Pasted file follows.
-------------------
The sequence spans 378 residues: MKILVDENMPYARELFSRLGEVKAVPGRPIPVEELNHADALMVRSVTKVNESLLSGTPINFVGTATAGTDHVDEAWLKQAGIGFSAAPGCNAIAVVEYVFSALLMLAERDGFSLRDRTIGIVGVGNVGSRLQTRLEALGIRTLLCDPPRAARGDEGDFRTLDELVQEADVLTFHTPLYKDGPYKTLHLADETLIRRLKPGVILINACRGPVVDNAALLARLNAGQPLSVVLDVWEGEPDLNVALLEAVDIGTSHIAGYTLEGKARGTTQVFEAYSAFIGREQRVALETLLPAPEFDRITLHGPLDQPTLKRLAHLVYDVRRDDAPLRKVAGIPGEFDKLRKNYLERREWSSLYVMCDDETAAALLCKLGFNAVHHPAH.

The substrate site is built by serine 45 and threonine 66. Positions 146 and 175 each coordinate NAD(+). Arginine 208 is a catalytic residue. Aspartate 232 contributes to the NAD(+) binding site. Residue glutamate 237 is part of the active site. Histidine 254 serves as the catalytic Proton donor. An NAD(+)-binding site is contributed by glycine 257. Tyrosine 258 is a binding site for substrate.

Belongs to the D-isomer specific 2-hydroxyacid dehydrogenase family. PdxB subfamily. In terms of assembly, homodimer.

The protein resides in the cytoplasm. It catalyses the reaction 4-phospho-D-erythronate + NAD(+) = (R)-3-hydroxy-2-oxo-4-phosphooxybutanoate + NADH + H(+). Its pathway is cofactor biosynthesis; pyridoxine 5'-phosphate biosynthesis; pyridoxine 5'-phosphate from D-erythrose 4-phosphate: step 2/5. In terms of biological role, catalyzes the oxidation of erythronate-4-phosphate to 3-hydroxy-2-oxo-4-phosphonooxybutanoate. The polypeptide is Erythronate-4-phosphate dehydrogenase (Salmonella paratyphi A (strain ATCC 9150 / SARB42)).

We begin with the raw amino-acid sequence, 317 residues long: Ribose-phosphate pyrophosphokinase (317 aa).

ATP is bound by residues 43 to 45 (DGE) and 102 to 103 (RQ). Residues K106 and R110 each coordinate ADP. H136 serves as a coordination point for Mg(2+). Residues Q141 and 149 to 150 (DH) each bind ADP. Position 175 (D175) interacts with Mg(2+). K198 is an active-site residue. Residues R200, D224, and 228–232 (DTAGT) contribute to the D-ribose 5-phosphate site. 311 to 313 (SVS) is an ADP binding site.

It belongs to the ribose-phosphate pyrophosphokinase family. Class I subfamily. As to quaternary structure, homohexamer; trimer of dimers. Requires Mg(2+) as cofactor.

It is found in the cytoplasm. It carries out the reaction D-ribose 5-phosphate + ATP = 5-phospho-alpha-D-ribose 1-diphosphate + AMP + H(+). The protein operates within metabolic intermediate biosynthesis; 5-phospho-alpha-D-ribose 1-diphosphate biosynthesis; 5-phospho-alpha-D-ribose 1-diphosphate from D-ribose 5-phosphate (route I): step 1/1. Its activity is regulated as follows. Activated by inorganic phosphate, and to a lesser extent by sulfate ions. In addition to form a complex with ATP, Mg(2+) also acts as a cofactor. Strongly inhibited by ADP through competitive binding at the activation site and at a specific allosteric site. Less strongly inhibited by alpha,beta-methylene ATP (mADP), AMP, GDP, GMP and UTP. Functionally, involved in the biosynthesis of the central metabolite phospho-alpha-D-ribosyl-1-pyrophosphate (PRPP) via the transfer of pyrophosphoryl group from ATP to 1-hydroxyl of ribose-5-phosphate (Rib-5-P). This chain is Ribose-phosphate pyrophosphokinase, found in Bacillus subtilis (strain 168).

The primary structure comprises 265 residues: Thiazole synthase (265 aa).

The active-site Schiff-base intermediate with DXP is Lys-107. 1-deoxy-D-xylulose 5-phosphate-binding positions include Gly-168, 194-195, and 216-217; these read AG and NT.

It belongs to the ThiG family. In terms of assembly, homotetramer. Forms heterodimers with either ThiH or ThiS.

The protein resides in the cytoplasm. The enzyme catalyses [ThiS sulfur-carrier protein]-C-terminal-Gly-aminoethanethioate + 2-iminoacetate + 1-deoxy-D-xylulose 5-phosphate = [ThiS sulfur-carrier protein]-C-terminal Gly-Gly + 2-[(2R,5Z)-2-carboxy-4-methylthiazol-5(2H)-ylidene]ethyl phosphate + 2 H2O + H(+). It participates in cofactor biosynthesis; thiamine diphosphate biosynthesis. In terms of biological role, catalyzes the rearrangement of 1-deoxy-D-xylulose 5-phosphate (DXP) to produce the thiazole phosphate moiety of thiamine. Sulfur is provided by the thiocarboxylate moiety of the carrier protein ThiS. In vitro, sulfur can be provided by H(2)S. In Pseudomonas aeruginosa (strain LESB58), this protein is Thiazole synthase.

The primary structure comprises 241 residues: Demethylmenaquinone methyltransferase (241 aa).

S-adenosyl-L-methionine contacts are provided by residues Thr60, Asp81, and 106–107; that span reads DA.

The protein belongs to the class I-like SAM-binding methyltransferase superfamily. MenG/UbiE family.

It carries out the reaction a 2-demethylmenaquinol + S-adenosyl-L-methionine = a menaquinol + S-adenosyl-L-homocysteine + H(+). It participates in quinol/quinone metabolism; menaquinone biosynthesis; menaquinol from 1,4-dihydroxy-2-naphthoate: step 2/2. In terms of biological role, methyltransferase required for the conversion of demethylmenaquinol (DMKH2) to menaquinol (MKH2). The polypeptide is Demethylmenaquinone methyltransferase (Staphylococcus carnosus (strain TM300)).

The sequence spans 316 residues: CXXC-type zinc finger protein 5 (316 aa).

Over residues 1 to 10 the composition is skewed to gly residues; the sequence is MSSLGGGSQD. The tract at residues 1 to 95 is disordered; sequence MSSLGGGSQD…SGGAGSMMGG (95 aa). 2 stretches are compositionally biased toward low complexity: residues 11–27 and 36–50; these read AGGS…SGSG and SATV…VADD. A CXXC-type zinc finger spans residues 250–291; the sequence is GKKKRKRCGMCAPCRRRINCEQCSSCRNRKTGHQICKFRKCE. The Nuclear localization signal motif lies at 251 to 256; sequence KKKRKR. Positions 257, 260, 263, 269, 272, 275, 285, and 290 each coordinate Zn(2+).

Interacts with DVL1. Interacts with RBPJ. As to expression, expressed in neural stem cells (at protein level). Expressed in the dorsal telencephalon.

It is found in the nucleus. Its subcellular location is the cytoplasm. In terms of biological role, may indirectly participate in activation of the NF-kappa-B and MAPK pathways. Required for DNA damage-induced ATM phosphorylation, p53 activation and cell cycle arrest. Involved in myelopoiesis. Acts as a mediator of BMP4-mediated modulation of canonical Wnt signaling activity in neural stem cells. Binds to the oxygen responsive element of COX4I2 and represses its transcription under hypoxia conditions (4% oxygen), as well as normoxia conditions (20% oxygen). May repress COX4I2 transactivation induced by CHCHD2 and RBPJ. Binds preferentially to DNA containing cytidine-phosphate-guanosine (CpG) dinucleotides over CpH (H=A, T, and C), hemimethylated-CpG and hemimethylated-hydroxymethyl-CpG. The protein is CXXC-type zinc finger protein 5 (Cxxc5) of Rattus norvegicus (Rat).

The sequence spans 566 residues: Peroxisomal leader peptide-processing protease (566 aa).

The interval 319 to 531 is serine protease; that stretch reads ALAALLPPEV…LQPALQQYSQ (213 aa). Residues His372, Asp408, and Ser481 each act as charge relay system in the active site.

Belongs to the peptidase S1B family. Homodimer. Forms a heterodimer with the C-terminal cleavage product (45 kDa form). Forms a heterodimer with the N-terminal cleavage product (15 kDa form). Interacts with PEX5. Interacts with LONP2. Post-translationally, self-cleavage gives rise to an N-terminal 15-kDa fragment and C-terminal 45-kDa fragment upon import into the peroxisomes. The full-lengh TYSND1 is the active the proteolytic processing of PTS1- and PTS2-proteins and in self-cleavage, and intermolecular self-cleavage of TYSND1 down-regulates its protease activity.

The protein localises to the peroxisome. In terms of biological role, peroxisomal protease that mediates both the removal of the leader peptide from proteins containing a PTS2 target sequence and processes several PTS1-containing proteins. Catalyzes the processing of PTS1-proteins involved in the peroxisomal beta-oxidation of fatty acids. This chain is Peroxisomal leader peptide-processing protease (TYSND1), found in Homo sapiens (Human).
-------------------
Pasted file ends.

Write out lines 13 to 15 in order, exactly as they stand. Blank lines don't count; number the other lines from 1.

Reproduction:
The primary structure comprises 241 residues: Demethylmenaquinone methyltransferase (241 aa).

S-adenosyl-L-methionine contacts are provided by residues Thr60, Asp81, and 106–107; that span reads DA.

The protein belongs to the class I-like SAM-binding methyltransferase superfamily. MenG/UbiE family.